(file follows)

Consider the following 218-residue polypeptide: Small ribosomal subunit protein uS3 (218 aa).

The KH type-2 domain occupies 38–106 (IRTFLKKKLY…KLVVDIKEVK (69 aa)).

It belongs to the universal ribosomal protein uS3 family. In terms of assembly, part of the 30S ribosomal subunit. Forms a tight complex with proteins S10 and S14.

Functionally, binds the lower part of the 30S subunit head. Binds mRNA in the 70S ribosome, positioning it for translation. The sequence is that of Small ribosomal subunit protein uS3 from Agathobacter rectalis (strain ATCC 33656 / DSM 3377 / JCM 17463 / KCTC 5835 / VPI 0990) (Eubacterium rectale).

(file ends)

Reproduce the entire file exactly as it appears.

Consider the following 218-residue polypeptide: Small ribosomal subunit protein uS3 (218 aa).

The KH type-2 domain occupies 38–106 (IRTFLKKKLY…KLVVDIKEVK (69 aa)).

It belongs to the universal ribosomal protein uS3 family. In terms of assembly, part of the 30S ribosomal subunit. Forms a tight complex with proteins S10 and S14.

Functionally, binds the lower part of the 30S subunit head. Binds mRNA in the 70S ribosome, positioning it for translation. The sequence is that of Small ribosomal subunit protein uS3 from Agathobacter rectalis (strain ATCC 33656 / DSM 3377 / JCM 17463 / KCTC 5835 / VPI 0990) (Eubacterium rectale).